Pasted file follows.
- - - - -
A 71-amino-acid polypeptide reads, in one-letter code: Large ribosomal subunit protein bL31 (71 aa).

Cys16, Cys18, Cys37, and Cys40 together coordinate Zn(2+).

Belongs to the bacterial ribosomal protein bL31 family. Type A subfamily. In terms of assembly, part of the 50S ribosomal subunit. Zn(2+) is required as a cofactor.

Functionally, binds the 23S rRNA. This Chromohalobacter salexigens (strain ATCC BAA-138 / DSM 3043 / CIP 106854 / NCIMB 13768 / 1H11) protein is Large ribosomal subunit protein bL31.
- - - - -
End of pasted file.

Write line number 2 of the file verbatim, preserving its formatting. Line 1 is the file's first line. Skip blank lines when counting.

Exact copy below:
Cys16, Cys18, Cys37, and Cys40 together coordinate Zn(2+).